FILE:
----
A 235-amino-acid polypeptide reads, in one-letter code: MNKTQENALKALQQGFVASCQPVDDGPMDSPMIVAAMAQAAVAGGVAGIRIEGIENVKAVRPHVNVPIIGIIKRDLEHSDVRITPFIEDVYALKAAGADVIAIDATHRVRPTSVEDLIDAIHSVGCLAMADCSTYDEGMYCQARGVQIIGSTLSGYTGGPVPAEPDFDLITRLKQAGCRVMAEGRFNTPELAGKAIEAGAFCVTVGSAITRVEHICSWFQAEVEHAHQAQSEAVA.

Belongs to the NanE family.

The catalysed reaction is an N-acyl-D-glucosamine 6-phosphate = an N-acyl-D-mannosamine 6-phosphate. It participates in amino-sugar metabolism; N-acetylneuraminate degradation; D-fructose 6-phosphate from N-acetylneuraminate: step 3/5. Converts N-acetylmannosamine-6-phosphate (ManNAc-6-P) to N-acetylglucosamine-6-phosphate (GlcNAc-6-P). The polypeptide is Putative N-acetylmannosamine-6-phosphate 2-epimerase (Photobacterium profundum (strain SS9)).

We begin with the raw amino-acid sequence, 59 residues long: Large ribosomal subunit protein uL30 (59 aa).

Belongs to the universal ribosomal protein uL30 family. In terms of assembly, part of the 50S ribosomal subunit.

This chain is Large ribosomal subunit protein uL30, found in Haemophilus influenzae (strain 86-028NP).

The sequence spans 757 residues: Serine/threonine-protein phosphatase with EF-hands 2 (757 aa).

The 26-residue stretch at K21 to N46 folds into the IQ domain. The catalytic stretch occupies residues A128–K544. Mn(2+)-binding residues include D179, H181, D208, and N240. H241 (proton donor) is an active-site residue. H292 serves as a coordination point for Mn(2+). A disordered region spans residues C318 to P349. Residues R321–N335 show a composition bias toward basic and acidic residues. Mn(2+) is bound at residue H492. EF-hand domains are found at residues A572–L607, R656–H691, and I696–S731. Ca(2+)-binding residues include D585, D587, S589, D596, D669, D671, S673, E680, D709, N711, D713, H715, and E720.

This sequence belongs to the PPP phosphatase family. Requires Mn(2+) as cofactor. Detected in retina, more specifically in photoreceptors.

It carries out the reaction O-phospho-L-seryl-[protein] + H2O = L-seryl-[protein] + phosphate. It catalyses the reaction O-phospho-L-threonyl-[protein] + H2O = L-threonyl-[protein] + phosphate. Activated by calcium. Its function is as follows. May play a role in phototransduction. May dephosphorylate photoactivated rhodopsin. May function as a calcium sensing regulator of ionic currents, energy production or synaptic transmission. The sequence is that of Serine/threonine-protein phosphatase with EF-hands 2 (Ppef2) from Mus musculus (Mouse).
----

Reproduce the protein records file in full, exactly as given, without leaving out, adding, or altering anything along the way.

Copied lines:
A 235-amino-acid polypeptide reads, in one-letter code: MNKTQENALKALQQGFVASCQPVDDGPMDSPMIVAAMAQAAVAGGVAGIRIEGIENVKAVRPHVNVPIIGIIKRDLEHSDVRITPFIEDVYALKAAGADVIAIDATHRVRPTSVEDLIDAIHSVGCLAMADCSTYDEGMYCQARGVQIIGSTLSGYTGGPVPAEPDFDLITRLKQAGCRVMAEGRFNTPELAGKAIEAGAFCVTVGSAITRVEHICSWFQAEVEHAHQAQSEAVA.

Belongs to the NanE family.

The catalysed reaction is an N-acyl-D-glucosamine 6-phosphate = an N-acyl-D-mannosamine 6-phosphate. It participates in amino-sugar metabolism; N-acetylneuraminate degradation; D-fructose 6-phosphate from N-acetylneuraminate: step 3/5. Converts N-acetylmannosamine-6-phosphate (ManNAc-6-P) to N-acetylglucosamine-6-phosphate (GlcNAc-6-P). The polypeptide is Putative N-acetylmannosamine-6-phosphate 2-epimerase (Photobacterium profundum (strain SS9)).

We begin with the raw amino-acid sequence, 59 residues long: Large ribosomal subunit protein uL30 (59 aa).

Belongs to the universal ribosomal protein uL30 family. In terms of assembly, part of the 50S ribosomal subunit.

This chain is Large ribosomal subunit protein uL30, found in Haemophilus influenzae (strain 86-028NP).

The sequence spans 757 residues: Serine/threonine-protein phosphatase with EF-hands 2 (757 aa).

The 26-residue stretch at K21 to N46 folds into the IQ domain. The catalytic stretch occupies residues A128–K544. Mn(2+)-binding residues include D179, H181, D208, and N240. H241 (proton donor) is an active-site residue. H292 serves as a coordination point for Mn(2+). A disordered region spans residues C318 to P349. Residues R321–N335 show a composition bias toward basic and acidic residues. Mn(2+) is bound at residue H492. EF-hand domains are found at residues A572–L607, R656–H691, and I696–S731. Ca(2+)-binding residues include D585, D587, S589, D596, D669, D671, S673, E680, D709, N711, D713, H715, and E720.

This sequence belongs to the PPP phosphatase family. Requires Mn(2+) as cofactor. Detected in retina, more specifically in photoreceptors.

It carries out the reaction O-phospho-L-seryl-[protein] + H2O = L-seryl-[protein] + phosphate. It catalyses the reaction O-phospho-L-threonyl-[protein] + H2O = L-threonyl-[protein] + phosphate. Activated by calcium. Its function is as follows. May play a role in phototransduction. May dephosphorylate photoactivated rhodopsin. May function as a calcium sensing regulator of ionic currents, energy production or synaptic transmission. The sequence is that of Serine/threonine-protein phosphatase with EF-hands 2 (Ppef2) from Mus musculus (Mouse).